I remember a number of years ago, after a morning of evaluating student oral presentations with a colleague and wondering why they sometimes said strange things, I mentioned that it seemed to me that people lost their common sense when they were speaking a language they were not very confident in. My colleague – who was a good linguist and had never experiences such issues – disagreed.
In several talks during the last few years, Stephen Krashen has stated that teaching EAP is a waste of time. I like Stephen Krashen and most of what he writes. So if he says that teaching EAP is a waste of time, the only conclusion that I can come to is that he must misunderstand what I think EAP is. As I do not think what I – and other people I know around the world – do is a waste of time! Continue reading
Hugh Dellar – Twenty Things in Twenty Years
At the recent IATEFL conference in Harrogate, Hugh Dellar looked back on 20 years in the classroom and what he had learned. His broadly insightful presentation focused on “20 nuggets of hard-earned wisdom”. You can see it at:
This was a very interesting talk and many of the things he has learned in 20 years are similar to things I have realised – and written and talked about – after nearly 40 years in ELT.
Hugh’s 5th point, though “there really is no need for needs analysis” requires some comment as it is central to what I understand by ESP and EAP.
I have spent most of my life teaching ESP, especially EAP and in talks that I have given and courses that I have run, I’ve always given three strong reasons for teaching ESP or ESAP as opposed to general English or EGAP. The first is linguistic – different subjects use different language. There is a large amount of research evidence for this – see, for example, Hyland (2011, 2012). The second is to do with knowledge transfer: the nearer you can get to the student’s ultimate reason for learning English, the more likely it will be that the student will be able to make use of what you are teaching in the new context (see, for example, Dias, Freedman, Medway & Paré, 1999; Willingham, 2007; James, 2014, Bharuthram & Clarence, 2015). The third is motivation. This is something that everyone seems to agree with (see, for example, Stevick, 1976; Krashen, 1982; Wenden, 1981). – that students will be more motivated when the English course is directly related to their main subject course or professional needs (intrinsic rather than extrinsic motivation (Deci & Ryan, 1985) or ideal self compared to ought-to self (Dornyei, 2009, 2010) – so I’ve never felt the need to justify it. Students do not see the learning of a subject separately from the learning of the language of that subject: Learning the content of a subject means learning the language of that subject. As Ushioda (1998) points out:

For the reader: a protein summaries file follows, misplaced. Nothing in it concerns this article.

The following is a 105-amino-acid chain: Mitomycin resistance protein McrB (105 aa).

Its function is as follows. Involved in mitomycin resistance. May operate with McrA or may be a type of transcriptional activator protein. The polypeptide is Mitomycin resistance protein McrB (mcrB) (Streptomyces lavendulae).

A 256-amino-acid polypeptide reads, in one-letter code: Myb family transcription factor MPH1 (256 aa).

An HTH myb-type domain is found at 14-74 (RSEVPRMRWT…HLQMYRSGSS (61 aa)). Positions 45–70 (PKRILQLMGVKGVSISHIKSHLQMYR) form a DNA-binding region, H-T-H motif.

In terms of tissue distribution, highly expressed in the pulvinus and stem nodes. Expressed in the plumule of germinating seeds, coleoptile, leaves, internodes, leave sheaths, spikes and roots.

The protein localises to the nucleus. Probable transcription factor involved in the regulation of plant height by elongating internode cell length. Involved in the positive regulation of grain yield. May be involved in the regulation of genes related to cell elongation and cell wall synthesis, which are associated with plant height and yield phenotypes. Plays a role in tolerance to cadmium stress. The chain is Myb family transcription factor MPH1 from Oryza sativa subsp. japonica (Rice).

…the language learner, unlike the researcher, seems unlikely to perceive the motivation for language learning to be wholly independent of the motivation (or lack of motivation) for other areas of learning (p. 83).
The title refers back to David Wilkins’s (1976) distinction between analytic and synthetic syllabuses. He argued that a synthetic language teaching strategy was one in which the different parts of the language were taught separately and step-by-step so that acquisition was a process of gradual accumulation of the parts until the whole structure of the language has been built up. The learner’s task was then, therefore, to re-synthesize the language that has been broken down into smaller pieces with the aim of making his or her learning easier. Continue reading
I did some work for a well-known organisation recently. My job was to investigate ESP teaching in universities in the capital city and make recommendations. I spent a few days driving round the city, meeting teachers, lecturers, administrators, course directors, students, subject lecturers etc. and was generally very impressed. The ESP teachers knew what they were doing. They had talked to students, lecturers and course managers. They had examined students materials. They knew what the students had to read and to write and had analysed the required language and designed their courses accordingly. The only problem I could see was that the various universities did not talk to each other and so the main recommendation I made was that there should be ways in which the universities could talk to each other and share materials and ideas. Continue reading
I have just been reading an article in the latest issue of ELT Journal by Duncan Hunter and Richard Smith (Hunter & Smith, 2012) about Communicative Language Teaching. In the article, they take a historical view by studying the use of the term Communicative Language Teaching – or CLT in ELT Journal during the period between 1958 and 1986. I find it interesting as, in my view, EAP is Communicative Language Teaching par excellence. Since the early days, CLT had focussed strongly on the authentic language of communicative purpose as well the belief that learners need to use the language actively in order to learn. Hunter & Smith argue that precise academic definitions of CLT existed in early days and still do to some extent, and this was supported my many academic publications (see, for example, Brumfit & Johnson, 1979). However in the last 20 years or so publishers have so diluted the meaning of the term CLT that it is almost meaningless these days. As a consequence of this, perhaps be this will lead to the end of CLT as we know it. And I think that would be a shame. Continue reading
I’ve heard people say that they do not want to teach ESP/EAP because that they are communicative language teachers, and that ESP/EAP goes against these principles.
I think this is a misunderstanding of CLT and EAP. Continue reading